Donna Anderson
June 17, 2013

They’ll tell you that those speed cameras help make the roadways safer but states and counties across the nation are reporting an increase in accident rates, instead. The only thing those speed cameras are really good for is raising revenue – and they’re not even very good at that.

In her June 6 report for, GiGi Erneta said, “Judge Robert R. Ruehlman of Hamilton, Ohio said that the Elmwood Place speed cameras were ‘just a case of three-card Monte, or a sham,’ and in Baltimore “one of these dependable speed cameras gave a speeding ticket to a motionless car.”

Speed cameras are generally installed at dangerous high-traffic intersections. As a way to pass the legislation and fund the project, lawmakers claim they’ll help reduce accidents because knowing there’s a camera in the intersection will cause people to stop, instead of speeding through the intersection before the light changes.

However, a study conducted by the New Jersey Department of Transportation shows that accident rates actually increase in intersections with cameras. Drivers are forced to make a split-second decision: speed up and hope the light doesn’t change before they make it through the intersection, or slam on the brakes and risk being rear-ended. Either way, there’s an accident just waiting to happen.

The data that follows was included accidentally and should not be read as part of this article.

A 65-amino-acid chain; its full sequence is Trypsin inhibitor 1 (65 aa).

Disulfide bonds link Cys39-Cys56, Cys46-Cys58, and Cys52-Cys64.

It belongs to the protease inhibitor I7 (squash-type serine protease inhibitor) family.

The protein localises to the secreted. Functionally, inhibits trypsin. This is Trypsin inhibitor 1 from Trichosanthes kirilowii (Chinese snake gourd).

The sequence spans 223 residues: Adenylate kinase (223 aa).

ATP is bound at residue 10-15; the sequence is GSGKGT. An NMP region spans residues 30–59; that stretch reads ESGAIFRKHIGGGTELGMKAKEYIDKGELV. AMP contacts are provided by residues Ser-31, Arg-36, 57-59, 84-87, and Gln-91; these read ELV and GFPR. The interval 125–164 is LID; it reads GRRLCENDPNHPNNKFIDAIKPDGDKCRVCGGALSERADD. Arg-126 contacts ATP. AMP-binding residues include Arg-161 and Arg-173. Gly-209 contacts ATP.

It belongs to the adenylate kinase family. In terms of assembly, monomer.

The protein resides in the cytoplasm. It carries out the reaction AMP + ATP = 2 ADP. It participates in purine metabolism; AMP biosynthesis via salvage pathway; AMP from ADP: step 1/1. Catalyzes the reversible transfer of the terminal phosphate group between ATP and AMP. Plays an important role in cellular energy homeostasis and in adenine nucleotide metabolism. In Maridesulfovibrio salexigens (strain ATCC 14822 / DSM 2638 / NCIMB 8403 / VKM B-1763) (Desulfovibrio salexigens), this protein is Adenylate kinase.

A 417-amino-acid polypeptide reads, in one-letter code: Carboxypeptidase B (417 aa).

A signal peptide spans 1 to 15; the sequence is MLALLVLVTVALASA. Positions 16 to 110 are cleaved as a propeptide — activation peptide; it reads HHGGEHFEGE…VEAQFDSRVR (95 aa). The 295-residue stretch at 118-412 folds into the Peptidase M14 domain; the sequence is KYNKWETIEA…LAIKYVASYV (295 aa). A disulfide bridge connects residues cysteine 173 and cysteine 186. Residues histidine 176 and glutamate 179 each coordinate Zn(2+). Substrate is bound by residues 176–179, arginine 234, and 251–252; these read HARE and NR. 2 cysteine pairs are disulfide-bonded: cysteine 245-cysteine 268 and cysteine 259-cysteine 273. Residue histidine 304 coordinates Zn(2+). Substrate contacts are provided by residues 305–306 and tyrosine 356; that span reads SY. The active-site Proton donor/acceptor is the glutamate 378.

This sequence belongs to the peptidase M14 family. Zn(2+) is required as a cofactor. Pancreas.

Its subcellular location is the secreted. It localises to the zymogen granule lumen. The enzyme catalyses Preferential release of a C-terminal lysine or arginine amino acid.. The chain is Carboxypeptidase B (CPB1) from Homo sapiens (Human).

“Red light cameras are just another way for counties and cities to steal millions from citizens while denying due process of law,” says Erneta. But, according to reports, the cities aren’t even doing that well.

Due to poor-quality photos and fake tickets, counties and cities using speed cameras aren’t bringing in as much money as you might think. In 2009, Pinal County, Arizona reported that its two cameras were activated 11,416 times from September 2007 to 2009, resulting in 7,290 citations. Only 3,711 were paid, totaling $124,199.42 in fines collected. After administrative fees it left the county a net profit of only $12,391.58 which lawmakers considered a “paltry” sum.

Just this month, speed cameras in Sugar Land, Texas, brought in $175,996 in revenue during the first quarter of 2012-13. After $13,694 in expenditures, the remaining revenue was $162,302, representing less than 1 percent of the city’s budget.

So it sounds like the only ones who really profit from the speed cameras are the insurance companies who get to raise your rates when you’re rear-ended at the traffic light, and the speed camera company itself, Redflex, who is currently being investigated for allegedly bribing City Hall officials in Chicago and issuing fake tickets to increase their revenue.

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